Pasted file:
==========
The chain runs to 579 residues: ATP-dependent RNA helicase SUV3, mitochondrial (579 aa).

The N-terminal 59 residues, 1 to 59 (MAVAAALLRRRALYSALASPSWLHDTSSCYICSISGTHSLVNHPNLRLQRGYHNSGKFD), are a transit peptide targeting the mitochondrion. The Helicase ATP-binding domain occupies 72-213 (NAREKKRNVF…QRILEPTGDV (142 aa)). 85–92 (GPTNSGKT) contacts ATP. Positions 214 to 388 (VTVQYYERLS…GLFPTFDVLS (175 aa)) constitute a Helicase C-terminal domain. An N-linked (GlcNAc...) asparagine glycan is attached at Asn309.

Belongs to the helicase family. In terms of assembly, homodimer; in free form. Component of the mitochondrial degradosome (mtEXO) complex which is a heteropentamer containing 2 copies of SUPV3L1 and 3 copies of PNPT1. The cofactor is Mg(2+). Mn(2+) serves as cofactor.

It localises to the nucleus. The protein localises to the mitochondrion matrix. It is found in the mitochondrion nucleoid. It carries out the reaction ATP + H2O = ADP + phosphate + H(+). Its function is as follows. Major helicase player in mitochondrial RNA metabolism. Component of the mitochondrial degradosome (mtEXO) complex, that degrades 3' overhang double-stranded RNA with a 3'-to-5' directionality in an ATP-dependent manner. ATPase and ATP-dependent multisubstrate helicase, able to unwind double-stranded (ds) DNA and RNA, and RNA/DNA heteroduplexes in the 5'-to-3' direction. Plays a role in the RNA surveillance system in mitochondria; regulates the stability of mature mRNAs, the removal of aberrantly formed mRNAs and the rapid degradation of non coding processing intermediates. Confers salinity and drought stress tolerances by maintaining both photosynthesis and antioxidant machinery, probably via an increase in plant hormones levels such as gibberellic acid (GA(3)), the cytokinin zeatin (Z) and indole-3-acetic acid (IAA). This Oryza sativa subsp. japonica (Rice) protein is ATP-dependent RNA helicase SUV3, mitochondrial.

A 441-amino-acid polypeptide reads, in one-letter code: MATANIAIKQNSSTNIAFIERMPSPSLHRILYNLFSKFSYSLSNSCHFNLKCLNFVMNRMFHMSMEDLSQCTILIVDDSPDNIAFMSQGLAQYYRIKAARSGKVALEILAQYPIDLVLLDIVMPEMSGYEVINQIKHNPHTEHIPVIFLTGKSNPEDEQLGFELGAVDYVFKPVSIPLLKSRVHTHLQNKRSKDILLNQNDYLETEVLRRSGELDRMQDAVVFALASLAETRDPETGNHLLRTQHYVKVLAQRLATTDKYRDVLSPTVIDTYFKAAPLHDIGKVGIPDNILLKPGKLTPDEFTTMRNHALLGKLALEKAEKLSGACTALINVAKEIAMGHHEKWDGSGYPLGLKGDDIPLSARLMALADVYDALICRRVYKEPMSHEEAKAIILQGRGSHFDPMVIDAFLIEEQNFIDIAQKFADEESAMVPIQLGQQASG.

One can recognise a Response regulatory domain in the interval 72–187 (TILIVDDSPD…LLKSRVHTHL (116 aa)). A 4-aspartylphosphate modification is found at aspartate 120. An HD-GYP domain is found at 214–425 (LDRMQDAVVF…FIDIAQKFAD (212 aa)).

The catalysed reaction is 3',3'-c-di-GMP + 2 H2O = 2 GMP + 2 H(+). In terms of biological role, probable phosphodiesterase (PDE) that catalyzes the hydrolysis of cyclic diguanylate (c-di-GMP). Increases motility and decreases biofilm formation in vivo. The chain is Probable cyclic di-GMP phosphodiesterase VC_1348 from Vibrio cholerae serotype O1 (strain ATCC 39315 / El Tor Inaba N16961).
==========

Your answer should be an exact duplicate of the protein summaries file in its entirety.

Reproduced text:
The chain runs to 579 residues: ATP-dependent RNA helicase SUV3, mitochondrial (579 aa).

The N-terminal 59 residues, 1 to 59 (MAVAAALLRRRALYSALASPSWLHDTSSCYICSISGTHSLVNHPNLRLQRGYHNSGKFD), are a transit peptide targeting the mitochondrion. The Helicase ATP-binding domain occupies 72-213 (NAREKKRNVF…QRILEPTGDV (142 aa)). 85–92 (GPTNSGKT) contacts ATP. Positions 214 to 388 (VTVQYYERLS…GLFPTFDVLS (175 aa)) constitute a Helicase C-terminal domain. An N-linked (GlcNAc...) asparagine glycan is attached at Asn309.

Belongs to the helicase family. In terms of assembly, homodimer; in free form. Component of the mitochondrial degradosome (mtEXO) complex which is a heteropentamer containing 2 copies of SUPV3L1 and 3 copies of PNPT1. The cofactor is Mg(2+). Mn(2+) serves as cofactor.

It localises to the nucleus. The protein localises to the mitochondrion matrix. It is found in the mitochondrion nucleoid. It carries out the reaction ATP + H2O = ADP + phosphate + H(+). Its function is as follows. Major helicase player in mitochondrial RNA metabolism. Component of the mitochondrial degradosome (mtEXO) complex, that degrades 3' overhang double-stranded RNA with a 3'-to-5' directionality in an ATP-dependent manner. ATPase and ATP-dependent multisubstrate helicase, able to unwind double-stranded (ds) DNA and RNA, and RNA/DNA heteroduplexes in the 5'-to-3' direction. Plays a role in the RNA surveillance system in mitochondria; regulates the stability of mature mRNAs, the removal of aberrantly formed mRNAs and the rapid degradation of non coding processing intermediates. Confers salinity and drought stress tolerances by maintaining both photosynthesis and antioxidant machinery, probably via an increase in plant hormones levels such as gibberellic acid (GA(3)), the cytokinin zeatin (Z) and indole-3-acetic acid (IAA). This Oryza sativa subsp. japonica (Rice) protein is ATP-dependent RNA helicase SUV3, mitochondrial.

A 441-amino-acid polypeptide reads, in one-letter code: MATANIAIKQNSSTNIAFIERMPSPSLHRILYNLFSKFSYSLSNSCHFNLKCLNFVMNRMFHMSMEDLSQCTILIVDDSPDNIAFMSQGLAQYYRIKAARSGKVALEILAQYPIDLVLLDIVMPEMSGYEVINQIKHNPHTEHIPVIFLTGKSNPEDEQLGFELGAVDYVFKPVSIPLLKSRVHTHLQNKRSKDILLNQNDYLETEVLRRSGELDRMQDAVVFALASLAETRDPETGNHLLRTQHYVKVLAQRLATTDKYRDVLSPTVIDTYFKAAPLHDIGKVGIPDNILLKPGKLTPDEFTTMRNHALLGKLALEKAEKLSGACTALINVAKEIAMGHHEKWDGSGYPLGLKGDDIPLSARLMALADVYDALICRRVYKEPMSHEEAKAIILQGRGSHFDPMVIDAFLIEEQNFIDIAQKFADEESAMVPIQLGQQASG.

One can recognise a Response regulatory domain in the interval 72–187 (TILIVDDSPD…LLKSRVHTHL (116 aa)). A 4-aspartylphosphate modification is found at aspartate 120. An HD-GYP domain is found at 214–425 (LDRMQDAVVF…FIDIAQKFAD (212 aa)).

The catalysed reaction is 3',3'-c-di-GMP + 2 H2O = 2 GMP + 2 H(+). In terms of biological role, probable phosphodiesterase (PDE) that catalyzes the hydrolysis of cyclic diguanylate (c-di-GMP). Increases motility and decreases biofilm formation in vivo. The chain is Probable cyclic di-GMP phosphodiesterase VC_1348 from Vibrio cholerae serotype O1 (strain ATCC 39315 / El Tor Inaba N16961).